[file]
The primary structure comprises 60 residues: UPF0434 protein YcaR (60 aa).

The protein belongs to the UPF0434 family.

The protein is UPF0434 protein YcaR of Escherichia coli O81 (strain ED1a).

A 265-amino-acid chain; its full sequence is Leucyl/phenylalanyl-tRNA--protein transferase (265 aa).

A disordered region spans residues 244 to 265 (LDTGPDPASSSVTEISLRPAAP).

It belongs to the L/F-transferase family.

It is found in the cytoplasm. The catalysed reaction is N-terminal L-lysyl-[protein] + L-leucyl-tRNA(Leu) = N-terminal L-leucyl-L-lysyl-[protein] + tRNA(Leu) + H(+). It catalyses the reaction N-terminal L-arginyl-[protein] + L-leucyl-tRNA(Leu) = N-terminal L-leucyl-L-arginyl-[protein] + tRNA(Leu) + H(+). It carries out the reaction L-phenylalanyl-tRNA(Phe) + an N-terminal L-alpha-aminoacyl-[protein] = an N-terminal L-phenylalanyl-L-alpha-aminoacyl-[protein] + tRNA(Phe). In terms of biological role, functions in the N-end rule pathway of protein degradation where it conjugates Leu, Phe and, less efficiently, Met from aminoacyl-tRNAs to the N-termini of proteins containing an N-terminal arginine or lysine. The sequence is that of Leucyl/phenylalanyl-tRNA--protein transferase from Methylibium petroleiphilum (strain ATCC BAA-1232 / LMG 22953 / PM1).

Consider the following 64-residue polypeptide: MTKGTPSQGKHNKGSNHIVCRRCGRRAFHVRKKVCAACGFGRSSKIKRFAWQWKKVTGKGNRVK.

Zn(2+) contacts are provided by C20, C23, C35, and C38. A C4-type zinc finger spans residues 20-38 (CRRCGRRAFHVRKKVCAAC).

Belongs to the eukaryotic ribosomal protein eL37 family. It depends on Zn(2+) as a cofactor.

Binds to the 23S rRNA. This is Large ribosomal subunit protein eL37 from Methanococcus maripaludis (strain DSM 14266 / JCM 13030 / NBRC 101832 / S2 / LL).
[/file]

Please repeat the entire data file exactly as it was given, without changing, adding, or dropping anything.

The primary structure comprises 60 residues: UPF0434 protein YcaR (60 aa).

The protein belongs to the UPF0434 family.

The protein is UPF0434 protein YcaR of Escherichia coli O81 (strain ED1a).

A 265-amino-acid chain; its full sequence is Leucyl/phenylalanyl-tRNA--protein transferase (265 aa).

A disordered region spans residues 244 to 265 (LDTGPDPASSSVTEISLRPAAP).

It belongs to the L/F-transferase family.

It is found in the cytoplasm. The catalysed reaction is N-terminal L-lysyl-[protein] + L-leucyl-tRNA(Leu) = N-terminal L-leucyl-L-lysyl-[protein] + tRNA(Leu) + H(+). It catalyses the reaction N-terminal L-arginyl-[protein] + L-leucyl-tRNA(Leu) = N-terminal L-leucyl-L-arginyl-[protein] + tRNA(Leu) + H(+). It carries out the reaction L-phenylalanyl-tRNA(Phe) + an N-terminal L-alpha-aminoacyl-[protein] = an N-terminal L-phenylalanyl-L-alpha-aminoacyl-[protein] + tRNA(Phe). In terms of biological role, functions in the N-end rule pathway of protein degradation where it conjugates Leu, Phe and, less efficiently, Met from aminoacyl-tRNAs to the N-termini of proteins containing an N-terminal arginine or lysine. The sequence is that of Leucyl/phenylalanyl-tRNA--protein transferase from Methylibium petroleiphilum (strain ATCC BAA-1232 / LMG 22953 / PM1).

Consider the following 64-residue polypeptide: MTKGTPSQGKHNKGSNHIVCRRCGRRAFHVRKKVCAACGFGRSSKIKRFAWQWKKVTGKGNRVK.

Zn(2+) contacts are provided by C20, C23, C35, and C38. A C4-type zinc finger spans residues 20-38 (CRRCGRRAFHVRKKVCAAC).

Belongs to the eukaryotic ribosomal protein eL37 family. It depends on Zn(2+) as a cofactor.

Binds to the 23S rRNA. This is Large ribosomal subunit protein eL37 from Methanococcus maripaludis (strain DSM 14266 / JCM 13030 / NBRC 101832 / S2 / LL).